Chinese Epigraphy in Singapore, 1819-1911
The history of Singapore’s Chinese community is carved in stone and wood: in the epigraphic record of 62 Chinese temples, native-place associations, clan and guild halls, from 1819 to 1911. These materials include temple plaques, couplets, stone inscriptions, stone and bronze censers, and other inscribed objects found in these institutions. They provide first-hand historical information on the aspirations and contributions of the early generation of Chinese settlers in Singapore. Early inscriptions reveal the centrality of these institutions to Chinese life in Singapore, while later inscriptions show the many ways that these institutions have evolved over the years. Many have become deeply engaged in social welfare projects, while others have also become centers of transnational networks. These materials, available in Chinese and in English translation, open a window into the world of Chinese communities in Singapore. These cultural artifacts can also be appreciated for their exceptional artistic value. They are a central part of the heritage of Singapore.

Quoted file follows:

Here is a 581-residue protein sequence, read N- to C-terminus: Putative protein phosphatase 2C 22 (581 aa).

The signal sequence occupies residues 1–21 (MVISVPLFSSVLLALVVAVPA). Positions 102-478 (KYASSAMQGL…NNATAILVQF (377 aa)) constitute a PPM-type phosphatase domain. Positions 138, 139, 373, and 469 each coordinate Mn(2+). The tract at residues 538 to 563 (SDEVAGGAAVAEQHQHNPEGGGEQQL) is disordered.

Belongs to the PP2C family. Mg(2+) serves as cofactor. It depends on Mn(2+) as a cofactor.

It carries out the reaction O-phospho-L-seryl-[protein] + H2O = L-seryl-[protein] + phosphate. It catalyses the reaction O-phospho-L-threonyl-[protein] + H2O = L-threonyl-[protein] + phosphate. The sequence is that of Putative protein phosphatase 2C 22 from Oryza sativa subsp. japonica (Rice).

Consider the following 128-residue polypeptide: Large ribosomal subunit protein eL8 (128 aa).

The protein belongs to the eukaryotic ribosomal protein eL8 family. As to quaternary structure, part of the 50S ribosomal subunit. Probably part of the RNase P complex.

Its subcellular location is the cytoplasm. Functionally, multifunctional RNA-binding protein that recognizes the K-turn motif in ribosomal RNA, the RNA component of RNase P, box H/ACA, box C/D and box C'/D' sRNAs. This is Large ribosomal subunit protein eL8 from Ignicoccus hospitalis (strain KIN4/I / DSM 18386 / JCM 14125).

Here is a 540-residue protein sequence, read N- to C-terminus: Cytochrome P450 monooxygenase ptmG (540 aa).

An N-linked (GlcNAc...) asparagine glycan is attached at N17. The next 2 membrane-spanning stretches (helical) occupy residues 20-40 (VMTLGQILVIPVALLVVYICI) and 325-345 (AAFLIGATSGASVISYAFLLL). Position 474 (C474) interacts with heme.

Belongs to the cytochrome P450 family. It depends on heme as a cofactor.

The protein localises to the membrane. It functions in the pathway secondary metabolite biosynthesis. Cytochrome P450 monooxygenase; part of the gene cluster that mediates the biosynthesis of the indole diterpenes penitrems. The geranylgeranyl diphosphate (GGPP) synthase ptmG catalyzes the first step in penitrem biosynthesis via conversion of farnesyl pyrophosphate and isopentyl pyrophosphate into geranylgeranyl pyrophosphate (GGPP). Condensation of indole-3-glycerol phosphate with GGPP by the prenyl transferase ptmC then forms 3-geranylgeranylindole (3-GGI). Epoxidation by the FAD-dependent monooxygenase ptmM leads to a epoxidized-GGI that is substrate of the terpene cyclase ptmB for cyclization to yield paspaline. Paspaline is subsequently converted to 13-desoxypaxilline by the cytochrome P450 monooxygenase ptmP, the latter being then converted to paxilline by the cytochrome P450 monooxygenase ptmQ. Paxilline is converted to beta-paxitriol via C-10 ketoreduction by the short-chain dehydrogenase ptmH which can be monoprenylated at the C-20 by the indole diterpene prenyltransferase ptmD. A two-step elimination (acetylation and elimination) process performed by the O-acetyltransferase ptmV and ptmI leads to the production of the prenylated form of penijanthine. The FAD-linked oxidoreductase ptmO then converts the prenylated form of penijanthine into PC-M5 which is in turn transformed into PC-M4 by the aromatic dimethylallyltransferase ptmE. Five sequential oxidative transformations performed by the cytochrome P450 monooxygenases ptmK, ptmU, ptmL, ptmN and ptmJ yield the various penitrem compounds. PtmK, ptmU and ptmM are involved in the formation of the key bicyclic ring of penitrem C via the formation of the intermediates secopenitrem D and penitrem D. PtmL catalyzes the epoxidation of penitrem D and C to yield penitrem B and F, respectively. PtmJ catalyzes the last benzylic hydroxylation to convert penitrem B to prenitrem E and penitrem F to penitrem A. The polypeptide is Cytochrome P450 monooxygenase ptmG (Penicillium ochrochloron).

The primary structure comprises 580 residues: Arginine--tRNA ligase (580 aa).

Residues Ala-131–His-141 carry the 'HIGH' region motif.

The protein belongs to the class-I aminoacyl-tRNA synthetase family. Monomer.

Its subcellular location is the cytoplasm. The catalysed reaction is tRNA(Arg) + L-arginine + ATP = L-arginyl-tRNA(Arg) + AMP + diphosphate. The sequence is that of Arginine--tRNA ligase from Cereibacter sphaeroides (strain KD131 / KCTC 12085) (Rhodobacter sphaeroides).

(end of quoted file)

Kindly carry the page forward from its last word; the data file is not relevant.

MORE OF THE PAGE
About the Author
Kenneth Dean is Professor at the Asia Research Institute and Head of the Department of Chinese Studies, National University of Singapore .Hue Guan Thye is a Research Fellow in the Max Planck Institute for Religious and Ethnic Diversity and an Adjunct Lecturer in the Division of Chinese at Nanyang Technological University, Singapore.
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